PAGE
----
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13 March 2018 Photo Edwin Mthimkhulu
Solomon Mahlangu inspires UFS alumnus first Sesotho book
Ace Moloi questions and delves into the concept of freedomin Tholwana Tsa Tokoloho

Tholwana Tsa Tokoloho is the title of Ace Moloi’s anthology of short stories and the name of one of the 14 stories in the book. The anthology is the first book in Sesotho published by the three-time author.

On Friday, 16 March 2018, Tholwana Tsa Tokoloho, an Art Fusion Literature product, will make its debut public appearance during a public reading at the University of the Free State’s Equitas Auditorium at 17:30.

Moloi’s first literary offering was In Her Fall Rose A Nation which was published in 2013 during his final-year as a Communication Science student at the university. In 2016, Moloi published Holding My Breath, which was praised widely for stirring emotions in readers who related to the heart-wrenching narrative of losing a mother. It was only this year that the author managed to achieve his teenage goal of establishing himself as a vernacular author.

Solomon Mahlangu, an African National Congress freedom fighter and Umkhonto we Sizwe militant who was convicted of murder and hanged in 1979, was the inspiration behind the anthology. Mahlangu inspired the Tholwana Tsa Tokoloho story, which is the story of the selflessness of a captured guerrilla hero in the face of police torture and his eventual death by hanging. It represents Mahlangu and those who suffered during the struggle for liberation. 

“My blood will nourish the tree that will bear the fruits of freedom,” are the supposed last words uttered by Mahlangu that inspired the book’s title. Tholwana Tsa Tokoloho means “the fruits of freedom” in Sesotho. For Moloi, writing in the vernacular symbolises the fruits of freedom. “I’m trying to write in a revolutionary spirit, in Sesotho, because we haven’t done that. We have not seriously interrogated political concepts in Sesotho or in any native language,” he said.

Graduate unemployment, violent crime, and sports are some of the other topics tackled in the book. These act as a catalyst for debates over the evidence of ‘the fruits of freedom’ in post-1994 South Africa. 

News Archive

Summer programme a first outside Austria
2012-12-06

 

Mr Derek Hanekom, Minister of Science and Technology
Foto: Johan Roux

05 Desember 2012

People often fight about their differences, like skin colour, religion and more. “These differences are minute. We must celebrate our common ancestry and commit ourselves to a common destiny. Your work can make a difference.” This is according to Mr Derek Hanekom, Minister of Science and Technology.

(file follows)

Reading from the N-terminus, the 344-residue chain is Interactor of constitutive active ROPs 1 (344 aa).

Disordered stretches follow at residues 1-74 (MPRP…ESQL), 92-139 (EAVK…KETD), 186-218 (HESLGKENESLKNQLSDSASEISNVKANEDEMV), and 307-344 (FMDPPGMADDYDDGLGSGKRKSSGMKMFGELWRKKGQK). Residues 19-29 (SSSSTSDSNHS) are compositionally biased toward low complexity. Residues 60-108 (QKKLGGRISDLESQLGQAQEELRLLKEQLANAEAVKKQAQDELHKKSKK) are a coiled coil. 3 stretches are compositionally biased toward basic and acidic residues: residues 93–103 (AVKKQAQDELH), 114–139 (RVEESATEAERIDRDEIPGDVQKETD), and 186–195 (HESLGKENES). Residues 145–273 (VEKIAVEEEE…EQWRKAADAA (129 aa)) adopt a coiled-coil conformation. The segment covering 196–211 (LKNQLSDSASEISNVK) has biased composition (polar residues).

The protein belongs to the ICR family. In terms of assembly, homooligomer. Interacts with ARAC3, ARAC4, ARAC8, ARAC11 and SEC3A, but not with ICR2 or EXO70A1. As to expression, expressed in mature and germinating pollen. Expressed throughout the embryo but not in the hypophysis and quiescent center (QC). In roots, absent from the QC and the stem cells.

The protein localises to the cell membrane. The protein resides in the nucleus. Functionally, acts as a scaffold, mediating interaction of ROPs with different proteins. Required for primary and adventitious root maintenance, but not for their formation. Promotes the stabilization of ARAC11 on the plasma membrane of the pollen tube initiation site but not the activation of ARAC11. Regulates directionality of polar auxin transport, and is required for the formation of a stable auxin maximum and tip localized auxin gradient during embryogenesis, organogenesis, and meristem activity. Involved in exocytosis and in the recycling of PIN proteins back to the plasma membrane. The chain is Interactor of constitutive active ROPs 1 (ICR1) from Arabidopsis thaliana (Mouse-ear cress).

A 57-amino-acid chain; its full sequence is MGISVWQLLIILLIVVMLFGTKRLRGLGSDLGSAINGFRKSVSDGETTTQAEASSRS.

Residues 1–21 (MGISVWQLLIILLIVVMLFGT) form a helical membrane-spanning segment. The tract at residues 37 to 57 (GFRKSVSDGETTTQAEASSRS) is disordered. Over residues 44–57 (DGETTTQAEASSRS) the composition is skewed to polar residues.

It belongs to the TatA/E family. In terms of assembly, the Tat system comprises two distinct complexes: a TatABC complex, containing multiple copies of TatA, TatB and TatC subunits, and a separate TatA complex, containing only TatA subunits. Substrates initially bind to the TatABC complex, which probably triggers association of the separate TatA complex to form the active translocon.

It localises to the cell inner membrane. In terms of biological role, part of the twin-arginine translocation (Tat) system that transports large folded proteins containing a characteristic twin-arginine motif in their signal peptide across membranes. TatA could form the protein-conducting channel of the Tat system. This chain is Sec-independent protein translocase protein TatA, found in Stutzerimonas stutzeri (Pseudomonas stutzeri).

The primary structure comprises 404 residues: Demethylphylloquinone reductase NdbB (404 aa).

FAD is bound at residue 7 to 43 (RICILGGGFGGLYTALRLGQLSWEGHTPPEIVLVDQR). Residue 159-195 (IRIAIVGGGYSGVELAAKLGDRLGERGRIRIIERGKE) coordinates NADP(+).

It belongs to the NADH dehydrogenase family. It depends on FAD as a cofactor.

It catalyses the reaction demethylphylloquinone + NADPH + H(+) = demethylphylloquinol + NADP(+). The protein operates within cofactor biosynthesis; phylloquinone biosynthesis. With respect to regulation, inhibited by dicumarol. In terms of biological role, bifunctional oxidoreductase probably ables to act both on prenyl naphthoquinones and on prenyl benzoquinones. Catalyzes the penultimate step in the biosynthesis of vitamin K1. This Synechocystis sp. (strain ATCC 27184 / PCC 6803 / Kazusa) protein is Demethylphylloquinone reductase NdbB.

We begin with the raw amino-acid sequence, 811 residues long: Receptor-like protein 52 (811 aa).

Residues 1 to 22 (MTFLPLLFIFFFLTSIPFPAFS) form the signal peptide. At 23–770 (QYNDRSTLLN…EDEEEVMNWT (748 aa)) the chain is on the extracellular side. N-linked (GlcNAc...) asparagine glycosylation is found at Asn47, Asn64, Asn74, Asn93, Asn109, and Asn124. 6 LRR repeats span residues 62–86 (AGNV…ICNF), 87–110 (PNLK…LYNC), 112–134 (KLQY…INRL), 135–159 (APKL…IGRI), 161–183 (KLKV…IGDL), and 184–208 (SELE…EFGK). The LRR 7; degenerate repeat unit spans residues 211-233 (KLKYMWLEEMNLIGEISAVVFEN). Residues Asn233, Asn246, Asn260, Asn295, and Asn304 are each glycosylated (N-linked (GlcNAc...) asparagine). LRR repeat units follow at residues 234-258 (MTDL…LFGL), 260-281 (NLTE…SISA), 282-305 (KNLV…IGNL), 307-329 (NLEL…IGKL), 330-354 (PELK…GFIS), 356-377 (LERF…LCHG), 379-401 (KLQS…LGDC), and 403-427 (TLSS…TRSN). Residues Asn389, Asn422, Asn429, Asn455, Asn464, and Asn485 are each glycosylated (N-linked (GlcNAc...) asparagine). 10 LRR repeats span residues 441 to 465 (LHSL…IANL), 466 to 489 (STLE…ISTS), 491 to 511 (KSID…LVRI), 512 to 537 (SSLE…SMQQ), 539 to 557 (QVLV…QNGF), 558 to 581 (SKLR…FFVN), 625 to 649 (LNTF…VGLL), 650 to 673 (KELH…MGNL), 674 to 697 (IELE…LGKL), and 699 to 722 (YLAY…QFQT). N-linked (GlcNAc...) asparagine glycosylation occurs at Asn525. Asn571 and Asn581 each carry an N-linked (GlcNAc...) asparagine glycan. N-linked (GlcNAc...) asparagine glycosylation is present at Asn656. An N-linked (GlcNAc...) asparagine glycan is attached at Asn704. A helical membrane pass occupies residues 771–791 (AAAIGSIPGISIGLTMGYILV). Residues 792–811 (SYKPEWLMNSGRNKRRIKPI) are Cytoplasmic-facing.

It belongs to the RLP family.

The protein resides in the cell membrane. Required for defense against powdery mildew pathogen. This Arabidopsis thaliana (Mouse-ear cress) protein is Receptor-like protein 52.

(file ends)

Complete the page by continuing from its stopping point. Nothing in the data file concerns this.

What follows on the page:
He opened the Southern African Young Scientists Summer Programme (SA-YSSP) at the Bloemfontein Campus on Sunday 2 December 2012. The UFS is the first institution outside Austria to host the Summer Programme. A total of 19 young researchers from 17 countries will be hosted by the UFS until 28 February 2013. Researchers in the programme are, among others, from South Africa, Egypt, China, Italy, Sweden, Iran, Hungary, India, the USA and Indonesia.

The programme will form part of an annual three-month education, academic training and research capacity-building programme jointly organised by the International Institute for Applied Systems Analysis (IIASA), based in Austria, the National Research Foundation (NRF) and the Department of Science and Technology (DST). IIASA is an international research organisation that conducts policy-oriented scientific research in the three global problem areas of energy and climate change, food and water and poverty and equity. South Africa’s engagements with IIASA, specifically with regard to the SA-YSSP, relate primarily to the DST’s Ten-Year Innovation Plan.

Mr Hanekom spoke about the impact the growing global population, which is expected to grow from 7 billion in 2012 to 9 billion in 2050, has on natural resources. “We use purified water to flush our toilets while other people do not have clean drinking water. We cannot carry on like this. Somewhere it must stop, if we do not want to be responsible for the 6th great extinction. We must know how our systems impact on each other.

“We can do things differently and better and should endeavour that other people enjoy luxuries we take for granted,” he said.

He urged the researchers to believe that they can make a difference, share knowledge and translate the knowledge into plans.

Prof. Dr Pavel Kabat, Director/CEO of IIASA, said the summer programme was presented outside Austria for the first time, with plans to expand to Brazil and China in future. Twenty countries are represented on the IIASA board, with more than 3 000 researchers associated with the organisation.

IIASA was launched in 1972 in the days of the Cold War as a “science bridge” between the West and the Soviet Union. It served as a “think tank” for various issues that needed to be resolved. Its mission was reconfirmed after the fall of the Berlin Wall in 1989.

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